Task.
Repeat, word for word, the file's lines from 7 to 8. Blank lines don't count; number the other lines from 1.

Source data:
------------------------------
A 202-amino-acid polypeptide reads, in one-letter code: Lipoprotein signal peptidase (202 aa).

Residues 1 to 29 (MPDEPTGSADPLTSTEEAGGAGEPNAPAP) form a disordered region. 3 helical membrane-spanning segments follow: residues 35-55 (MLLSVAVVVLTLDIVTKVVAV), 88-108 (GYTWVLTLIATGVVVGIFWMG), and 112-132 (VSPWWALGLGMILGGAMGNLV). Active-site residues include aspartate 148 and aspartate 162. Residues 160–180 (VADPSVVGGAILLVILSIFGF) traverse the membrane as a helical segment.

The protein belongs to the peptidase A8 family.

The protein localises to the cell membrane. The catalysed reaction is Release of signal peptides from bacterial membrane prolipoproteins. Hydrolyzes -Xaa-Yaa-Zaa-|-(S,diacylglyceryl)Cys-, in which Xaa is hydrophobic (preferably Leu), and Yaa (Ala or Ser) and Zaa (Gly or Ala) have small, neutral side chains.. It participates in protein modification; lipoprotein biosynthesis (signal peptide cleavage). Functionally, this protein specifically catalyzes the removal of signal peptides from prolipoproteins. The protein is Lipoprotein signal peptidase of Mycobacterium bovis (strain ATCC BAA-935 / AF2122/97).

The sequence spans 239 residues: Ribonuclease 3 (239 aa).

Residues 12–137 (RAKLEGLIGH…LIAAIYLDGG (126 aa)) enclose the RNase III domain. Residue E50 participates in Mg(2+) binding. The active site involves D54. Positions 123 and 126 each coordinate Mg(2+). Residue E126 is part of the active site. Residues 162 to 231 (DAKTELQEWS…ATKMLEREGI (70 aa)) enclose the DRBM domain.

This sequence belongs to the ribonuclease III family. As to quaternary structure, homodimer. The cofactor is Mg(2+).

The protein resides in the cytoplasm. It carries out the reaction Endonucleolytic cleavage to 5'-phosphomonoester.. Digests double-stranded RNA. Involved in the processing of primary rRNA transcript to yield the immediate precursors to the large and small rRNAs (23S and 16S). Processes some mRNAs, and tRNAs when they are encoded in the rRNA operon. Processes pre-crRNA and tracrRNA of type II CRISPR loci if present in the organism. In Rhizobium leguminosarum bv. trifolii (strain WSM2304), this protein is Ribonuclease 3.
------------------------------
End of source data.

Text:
This sequence belongs to the ribonuclease III family. As to quaternary structure, homodimer. The cofactor is Mg(2+).

The protein resides in the cytoplasm. It carries out the reaction Endonucleolytic cleavage to 5'-phosphomonoester.. Digests double-stranded RNA. Involved in the processing of primary rRNA transcript to yield the immediate precursors to the large and small rRNAs (23S and 16S). Processes some mRNAs, and tRNAs when they are encoded in the rRNA operon. Processes pre-crRNA and tracrRNA of type II CRISPR loci if present in the organism. In Rhizobium leguminosarum bv. trifolii (strain WSM2304), this protein is Ribonuclease 3.